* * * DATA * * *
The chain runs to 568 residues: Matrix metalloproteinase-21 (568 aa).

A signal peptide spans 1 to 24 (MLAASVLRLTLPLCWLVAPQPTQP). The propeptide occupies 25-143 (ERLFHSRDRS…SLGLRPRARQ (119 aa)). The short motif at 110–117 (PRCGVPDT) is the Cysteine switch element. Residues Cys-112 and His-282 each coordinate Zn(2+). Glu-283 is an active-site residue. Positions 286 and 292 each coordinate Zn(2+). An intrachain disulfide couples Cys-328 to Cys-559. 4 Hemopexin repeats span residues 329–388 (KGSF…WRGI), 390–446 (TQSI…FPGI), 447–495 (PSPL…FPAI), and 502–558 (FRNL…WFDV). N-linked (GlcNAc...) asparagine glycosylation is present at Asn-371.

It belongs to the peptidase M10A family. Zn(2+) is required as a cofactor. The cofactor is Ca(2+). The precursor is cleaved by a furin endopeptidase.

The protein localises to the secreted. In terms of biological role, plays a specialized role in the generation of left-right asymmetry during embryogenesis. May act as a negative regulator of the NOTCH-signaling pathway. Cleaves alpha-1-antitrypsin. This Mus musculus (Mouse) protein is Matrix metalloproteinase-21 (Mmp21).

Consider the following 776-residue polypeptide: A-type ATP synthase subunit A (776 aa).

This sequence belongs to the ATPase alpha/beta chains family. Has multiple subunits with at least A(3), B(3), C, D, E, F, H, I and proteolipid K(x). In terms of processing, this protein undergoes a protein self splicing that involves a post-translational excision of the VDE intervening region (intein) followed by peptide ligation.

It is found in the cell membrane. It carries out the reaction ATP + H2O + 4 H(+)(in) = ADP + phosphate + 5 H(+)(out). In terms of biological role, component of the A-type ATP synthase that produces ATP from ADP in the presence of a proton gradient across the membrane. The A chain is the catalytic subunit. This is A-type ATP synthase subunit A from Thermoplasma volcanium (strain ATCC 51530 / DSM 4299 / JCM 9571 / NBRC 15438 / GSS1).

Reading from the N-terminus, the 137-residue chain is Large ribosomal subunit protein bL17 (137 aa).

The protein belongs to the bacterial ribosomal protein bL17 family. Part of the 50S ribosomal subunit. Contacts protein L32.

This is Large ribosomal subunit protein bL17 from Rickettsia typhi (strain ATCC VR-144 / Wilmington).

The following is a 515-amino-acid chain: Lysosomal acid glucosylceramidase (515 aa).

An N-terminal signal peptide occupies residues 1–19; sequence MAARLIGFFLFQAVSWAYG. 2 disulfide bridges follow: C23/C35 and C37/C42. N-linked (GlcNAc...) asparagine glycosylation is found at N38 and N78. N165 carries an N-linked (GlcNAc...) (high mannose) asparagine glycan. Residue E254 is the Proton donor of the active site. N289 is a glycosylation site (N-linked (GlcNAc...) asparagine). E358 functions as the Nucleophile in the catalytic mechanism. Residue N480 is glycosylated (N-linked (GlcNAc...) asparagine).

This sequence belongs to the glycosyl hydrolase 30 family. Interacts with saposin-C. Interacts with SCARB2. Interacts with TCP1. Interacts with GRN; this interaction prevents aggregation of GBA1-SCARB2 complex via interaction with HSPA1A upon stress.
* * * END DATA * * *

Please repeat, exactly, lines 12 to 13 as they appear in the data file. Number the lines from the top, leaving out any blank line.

An N-terminal signal peptide occupies residues 1–19; sequence MAARLIGFFLFQAVSWAYG. 2 disulfide bridges follow: C23/C35 and C37/C42. N-linked (GlcNAc...) asparagine glycosylation is found at N38 and N78. N165 carries an N-linked (GlcNAc...) (high mannose) asparagine glycan. Residue E254 is the Proton donor of the active site. N289 is a glycosylation site (N-linked (GlcNAc...) asparagine). E358 functions as the Nucleophile in the catalytic mechanism. Residue N480 is glycosylated (N-linked (GlcNAc...) asparagine).

This sequence belongs to the glycosyl hydrolase 30 family. Interacts with saposin-C. Interacts with SCARB2. Interacts with TCP1. Interacts with GRN; this interaction prevents aggregation of GBA1-SCARB2 complex via interaction with HSPA1A upon stress.